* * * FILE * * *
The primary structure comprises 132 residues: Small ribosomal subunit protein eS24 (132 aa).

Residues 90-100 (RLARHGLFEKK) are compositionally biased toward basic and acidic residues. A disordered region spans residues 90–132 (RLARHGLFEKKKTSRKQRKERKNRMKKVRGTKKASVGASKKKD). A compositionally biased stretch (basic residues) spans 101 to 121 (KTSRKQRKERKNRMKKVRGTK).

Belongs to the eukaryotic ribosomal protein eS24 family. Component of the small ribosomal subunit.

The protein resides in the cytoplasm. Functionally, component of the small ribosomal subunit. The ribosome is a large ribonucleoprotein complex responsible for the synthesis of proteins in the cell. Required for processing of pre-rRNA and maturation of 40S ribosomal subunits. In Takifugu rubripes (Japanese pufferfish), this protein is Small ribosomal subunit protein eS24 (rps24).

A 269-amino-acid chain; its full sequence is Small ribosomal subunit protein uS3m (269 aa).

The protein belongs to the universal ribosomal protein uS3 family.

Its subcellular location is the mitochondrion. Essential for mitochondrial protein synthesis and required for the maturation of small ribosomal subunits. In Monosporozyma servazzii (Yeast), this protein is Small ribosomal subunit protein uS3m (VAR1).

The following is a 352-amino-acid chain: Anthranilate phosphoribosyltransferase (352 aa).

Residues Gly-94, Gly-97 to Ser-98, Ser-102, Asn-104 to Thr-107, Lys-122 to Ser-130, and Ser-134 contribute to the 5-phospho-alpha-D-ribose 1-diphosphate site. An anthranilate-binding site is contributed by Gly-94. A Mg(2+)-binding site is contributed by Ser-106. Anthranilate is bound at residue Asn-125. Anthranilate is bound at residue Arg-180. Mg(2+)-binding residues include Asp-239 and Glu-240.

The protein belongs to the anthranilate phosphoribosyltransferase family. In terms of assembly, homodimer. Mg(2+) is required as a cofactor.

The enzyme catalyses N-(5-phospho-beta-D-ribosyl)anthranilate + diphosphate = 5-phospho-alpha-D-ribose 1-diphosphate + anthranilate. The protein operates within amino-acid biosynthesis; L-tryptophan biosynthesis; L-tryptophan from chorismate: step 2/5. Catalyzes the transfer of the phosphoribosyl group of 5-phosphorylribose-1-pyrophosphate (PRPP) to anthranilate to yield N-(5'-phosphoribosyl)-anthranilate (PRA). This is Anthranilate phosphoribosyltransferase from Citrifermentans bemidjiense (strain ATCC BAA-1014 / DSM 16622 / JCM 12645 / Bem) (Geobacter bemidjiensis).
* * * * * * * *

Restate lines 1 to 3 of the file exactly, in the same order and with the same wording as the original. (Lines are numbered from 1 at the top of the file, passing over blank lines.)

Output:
The primary structure comprises 132 residues: Small ribosomal subunit protein eS24 (132 aa).

Residues 90-100 (RLARHGLFEKK) are compositionally biased toward basic and acidic residues. A disordered region spans residues 90–132 (RLARHGLFEKKKTSRKQRKERKNRMKKVRGTKKASVGASKKKD). A compositionally biased stretch (basic residues) spans 101 to 121 (KTSRKQRKERKNRMKKVRGTK).

Belongs to the eukaryotic ribosomal protein eS24 family. Component of the small ribosomal subunit.